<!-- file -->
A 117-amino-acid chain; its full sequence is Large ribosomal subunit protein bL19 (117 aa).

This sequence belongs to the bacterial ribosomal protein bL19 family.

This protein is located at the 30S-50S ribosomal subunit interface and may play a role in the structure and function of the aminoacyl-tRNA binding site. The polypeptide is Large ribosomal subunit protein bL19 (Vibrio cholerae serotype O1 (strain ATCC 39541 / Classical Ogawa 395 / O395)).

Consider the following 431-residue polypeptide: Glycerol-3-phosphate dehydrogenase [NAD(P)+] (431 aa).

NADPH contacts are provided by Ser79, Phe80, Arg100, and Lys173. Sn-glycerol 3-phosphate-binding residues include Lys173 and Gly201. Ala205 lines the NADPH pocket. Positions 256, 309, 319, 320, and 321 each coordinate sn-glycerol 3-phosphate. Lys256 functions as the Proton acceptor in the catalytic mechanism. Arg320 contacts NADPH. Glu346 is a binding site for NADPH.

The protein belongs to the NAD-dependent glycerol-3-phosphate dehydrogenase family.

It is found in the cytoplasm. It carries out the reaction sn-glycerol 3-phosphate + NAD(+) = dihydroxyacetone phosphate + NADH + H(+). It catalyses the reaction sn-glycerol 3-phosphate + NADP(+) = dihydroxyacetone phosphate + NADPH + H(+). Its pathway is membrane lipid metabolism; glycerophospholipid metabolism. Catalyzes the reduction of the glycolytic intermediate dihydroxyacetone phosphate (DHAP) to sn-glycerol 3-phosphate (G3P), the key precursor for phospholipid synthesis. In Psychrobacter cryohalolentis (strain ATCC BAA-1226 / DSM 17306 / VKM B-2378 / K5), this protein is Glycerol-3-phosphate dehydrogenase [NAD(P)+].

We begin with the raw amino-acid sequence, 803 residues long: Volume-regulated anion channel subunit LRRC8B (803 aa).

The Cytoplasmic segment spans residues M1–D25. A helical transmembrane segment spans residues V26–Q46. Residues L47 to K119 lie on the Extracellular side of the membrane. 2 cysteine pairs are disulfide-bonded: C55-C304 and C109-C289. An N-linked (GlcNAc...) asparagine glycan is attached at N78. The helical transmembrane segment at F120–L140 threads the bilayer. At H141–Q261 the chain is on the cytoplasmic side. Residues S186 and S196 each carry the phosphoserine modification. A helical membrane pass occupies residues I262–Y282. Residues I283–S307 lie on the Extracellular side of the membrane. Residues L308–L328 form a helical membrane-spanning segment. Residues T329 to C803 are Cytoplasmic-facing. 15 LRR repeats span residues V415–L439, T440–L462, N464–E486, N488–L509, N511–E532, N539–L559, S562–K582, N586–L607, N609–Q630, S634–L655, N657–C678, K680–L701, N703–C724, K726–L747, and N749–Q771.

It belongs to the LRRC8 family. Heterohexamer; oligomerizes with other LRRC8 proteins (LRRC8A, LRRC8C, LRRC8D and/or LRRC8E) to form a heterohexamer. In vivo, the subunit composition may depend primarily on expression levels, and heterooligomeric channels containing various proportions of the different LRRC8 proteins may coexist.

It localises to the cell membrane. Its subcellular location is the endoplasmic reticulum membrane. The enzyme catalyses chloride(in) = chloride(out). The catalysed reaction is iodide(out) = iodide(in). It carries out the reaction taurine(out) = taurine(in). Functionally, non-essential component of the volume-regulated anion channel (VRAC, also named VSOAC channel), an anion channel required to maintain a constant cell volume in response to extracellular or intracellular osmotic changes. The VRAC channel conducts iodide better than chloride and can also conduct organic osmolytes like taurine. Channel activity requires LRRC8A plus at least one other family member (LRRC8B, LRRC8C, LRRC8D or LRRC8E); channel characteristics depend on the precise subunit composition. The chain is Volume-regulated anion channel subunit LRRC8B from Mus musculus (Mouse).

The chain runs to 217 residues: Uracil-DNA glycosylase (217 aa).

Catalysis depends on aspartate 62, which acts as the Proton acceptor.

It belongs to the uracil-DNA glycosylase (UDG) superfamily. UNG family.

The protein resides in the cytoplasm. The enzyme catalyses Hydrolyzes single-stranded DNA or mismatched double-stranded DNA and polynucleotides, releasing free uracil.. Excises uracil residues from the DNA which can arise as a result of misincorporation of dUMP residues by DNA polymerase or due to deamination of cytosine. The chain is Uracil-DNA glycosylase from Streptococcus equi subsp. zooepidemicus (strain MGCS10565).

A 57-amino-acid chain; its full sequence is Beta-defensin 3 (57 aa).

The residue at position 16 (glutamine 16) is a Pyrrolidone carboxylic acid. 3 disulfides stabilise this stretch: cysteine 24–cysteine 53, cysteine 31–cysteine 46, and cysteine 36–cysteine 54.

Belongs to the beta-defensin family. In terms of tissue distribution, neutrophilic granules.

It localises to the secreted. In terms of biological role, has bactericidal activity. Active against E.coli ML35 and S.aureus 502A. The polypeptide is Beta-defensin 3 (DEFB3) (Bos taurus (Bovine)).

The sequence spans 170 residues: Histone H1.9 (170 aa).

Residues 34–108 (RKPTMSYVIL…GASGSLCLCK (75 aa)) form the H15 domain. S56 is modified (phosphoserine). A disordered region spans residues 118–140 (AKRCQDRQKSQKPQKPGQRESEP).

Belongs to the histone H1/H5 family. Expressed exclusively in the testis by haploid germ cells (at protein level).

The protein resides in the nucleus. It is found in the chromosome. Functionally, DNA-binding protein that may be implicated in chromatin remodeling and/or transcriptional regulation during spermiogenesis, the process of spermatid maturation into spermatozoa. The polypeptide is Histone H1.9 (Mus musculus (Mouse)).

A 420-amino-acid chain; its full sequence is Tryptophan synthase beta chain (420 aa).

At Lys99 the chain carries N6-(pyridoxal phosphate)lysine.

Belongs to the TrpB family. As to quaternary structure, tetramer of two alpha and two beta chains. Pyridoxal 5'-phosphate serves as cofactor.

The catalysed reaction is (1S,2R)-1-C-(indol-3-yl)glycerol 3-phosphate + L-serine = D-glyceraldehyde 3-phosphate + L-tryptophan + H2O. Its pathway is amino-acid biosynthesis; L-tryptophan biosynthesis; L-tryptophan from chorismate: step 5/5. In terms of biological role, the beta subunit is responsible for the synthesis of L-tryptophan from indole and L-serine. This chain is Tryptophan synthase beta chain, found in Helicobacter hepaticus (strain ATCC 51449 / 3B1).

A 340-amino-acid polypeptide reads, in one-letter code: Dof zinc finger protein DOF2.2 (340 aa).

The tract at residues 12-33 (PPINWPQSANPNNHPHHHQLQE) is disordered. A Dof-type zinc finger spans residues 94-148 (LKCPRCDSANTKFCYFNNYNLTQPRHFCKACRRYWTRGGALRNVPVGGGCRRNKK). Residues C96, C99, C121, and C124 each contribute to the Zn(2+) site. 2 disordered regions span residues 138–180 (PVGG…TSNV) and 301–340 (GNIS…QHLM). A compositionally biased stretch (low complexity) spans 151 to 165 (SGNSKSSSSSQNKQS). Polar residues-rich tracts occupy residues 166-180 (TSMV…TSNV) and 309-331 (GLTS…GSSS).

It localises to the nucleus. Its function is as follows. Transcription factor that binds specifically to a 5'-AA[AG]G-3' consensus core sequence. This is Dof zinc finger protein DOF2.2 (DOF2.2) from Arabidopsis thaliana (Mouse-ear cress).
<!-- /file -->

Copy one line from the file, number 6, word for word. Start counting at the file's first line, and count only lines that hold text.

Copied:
The protein belongs to the NAD-dependent glycerol-3-phosphate dehydrogenase family.